Video Training Fundamentals

If you’ve never produced a training video before, the process can be daunting. Keep in mind that your first foray into any given learning modality is not going to be especially polished. It doesn’t need to be – as long as you effectively communicate the information or process your learners need to get on with their day. They’ll thank you for it. Keep the following tips in mind when creating a video experience for your employees:

  1. Does It Need To Be Video?: The first step is to make sure the training in question should be a video to begin with. Good candidates for video learning, according to L&D consultant Trent Bartholomew, include practical applications and skill-building. More abstract, theoretical concepts might not lend themselves to video, since there’s not likely to be engaging visual content to capture.
  2. Plan It Out: “When filming any video for training, it is important to establish a shot list and script that connect with the learning objectives,” says Fedullo. A clear plan, down to what should be in frame for each shot, will ensure that your training stays on-point and won’t waste anyone’s time.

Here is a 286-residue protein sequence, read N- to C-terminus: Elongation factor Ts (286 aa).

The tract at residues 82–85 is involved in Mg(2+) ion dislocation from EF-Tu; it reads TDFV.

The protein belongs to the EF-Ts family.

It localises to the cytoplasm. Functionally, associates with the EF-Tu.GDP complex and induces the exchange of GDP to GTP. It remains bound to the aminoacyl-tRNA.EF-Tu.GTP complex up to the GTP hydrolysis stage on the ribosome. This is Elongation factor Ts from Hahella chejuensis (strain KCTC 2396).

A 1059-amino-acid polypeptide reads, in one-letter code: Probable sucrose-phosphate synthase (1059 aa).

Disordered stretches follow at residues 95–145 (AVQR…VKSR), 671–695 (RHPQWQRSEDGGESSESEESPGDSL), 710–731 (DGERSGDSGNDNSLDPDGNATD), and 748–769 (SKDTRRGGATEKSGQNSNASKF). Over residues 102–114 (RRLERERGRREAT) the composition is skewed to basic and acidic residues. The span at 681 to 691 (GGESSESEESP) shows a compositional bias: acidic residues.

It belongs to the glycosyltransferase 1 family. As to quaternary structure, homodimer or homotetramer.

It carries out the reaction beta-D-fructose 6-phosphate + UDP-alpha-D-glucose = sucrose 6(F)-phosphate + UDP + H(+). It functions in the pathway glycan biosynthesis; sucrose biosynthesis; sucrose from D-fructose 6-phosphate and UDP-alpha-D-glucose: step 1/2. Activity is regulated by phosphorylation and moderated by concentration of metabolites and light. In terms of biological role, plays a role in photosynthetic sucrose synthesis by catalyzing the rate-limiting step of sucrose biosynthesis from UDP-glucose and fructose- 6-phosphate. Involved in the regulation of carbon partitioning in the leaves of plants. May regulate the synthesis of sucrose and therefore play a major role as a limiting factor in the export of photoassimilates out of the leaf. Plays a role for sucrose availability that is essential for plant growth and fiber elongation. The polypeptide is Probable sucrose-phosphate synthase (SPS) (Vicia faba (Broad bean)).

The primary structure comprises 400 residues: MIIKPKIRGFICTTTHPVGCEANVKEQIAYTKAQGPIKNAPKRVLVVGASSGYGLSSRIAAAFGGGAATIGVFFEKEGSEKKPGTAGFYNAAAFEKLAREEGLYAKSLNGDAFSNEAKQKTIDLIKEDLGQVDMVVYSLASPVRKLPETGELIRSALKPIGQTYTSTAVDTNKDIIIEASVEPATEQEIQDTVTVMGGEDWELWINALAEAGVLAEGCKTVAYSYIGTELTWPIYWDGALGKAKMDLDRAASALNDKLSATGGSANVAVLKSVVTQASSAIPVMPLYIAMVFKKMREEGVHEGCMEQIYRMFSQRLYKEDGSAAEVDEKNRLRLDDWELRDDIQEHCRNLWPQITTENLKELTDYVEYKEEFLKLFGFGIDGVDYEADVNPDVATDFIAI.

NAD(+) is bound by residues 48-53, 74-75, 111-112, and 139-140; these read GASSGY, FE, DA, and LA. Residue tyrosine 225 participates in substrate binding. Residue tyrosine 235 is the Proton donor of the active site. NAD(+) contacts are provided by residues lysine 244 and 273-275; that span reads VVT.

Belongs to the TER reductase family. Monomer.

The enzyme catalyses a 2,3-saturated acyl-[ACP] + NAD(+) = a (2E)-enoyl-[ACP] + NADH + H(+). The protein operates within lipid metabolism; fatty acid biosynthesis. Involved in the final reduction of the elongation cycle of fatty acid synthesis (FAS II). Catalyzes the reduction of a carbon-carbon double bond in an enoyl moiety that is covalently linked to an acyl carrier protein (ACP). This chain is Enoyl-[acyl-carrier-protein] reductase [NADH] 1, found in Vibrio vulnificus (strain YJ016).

3. Video Before Audio: Encourage your subject matter experts (SMEs) to record their audio separately from the video recording process. This frees them up to focus on the task at hand while eliminating the awkwardness of dealing with line memorization or reading from cue cards.
  4. Keep It Brief: Short videos can be a great way to provide in-the-flow learning to your team. By limiting training videos to just a few minutes in length, you can ensure that learners are able to quickly find information, gain the skills they need and get back to work.
  5. Make It Accessible: Your training videos won’t do any good if they’re hard to find. Depending on your organization’s learning culture, simply dumping video content into your learning management system (LMS) or company intranet may not be enough. Learning experience platforms (LXPs) can bridge the divide between learner and training content by utilizing AI-assisted content recommendation, encouraging social learning with chat and gamification functionality and allowing for more user-generated content. Learning libraries are another option, providing organizations the ability to internally create and curate training in an easy-to-find setting.

Overall, Bartholomew stresses the importance of keeping the learner experience in mind: “Respect a trainee’s time … make sure the material you’re creating is as practical as possible.”

Parting Thoughts

In our unending quest to better prepare learners for the new world of work, video content is increasingly seen as an essential modality. From spicing up already-existing trainings to enabling informal, on-the-fly content creation, it’s likely that there’s at least one way that video could benefit your organization. With the above tips, you should be well on your way toward meeting your learners’ in-the-flow learning needs with new, engaging modalities.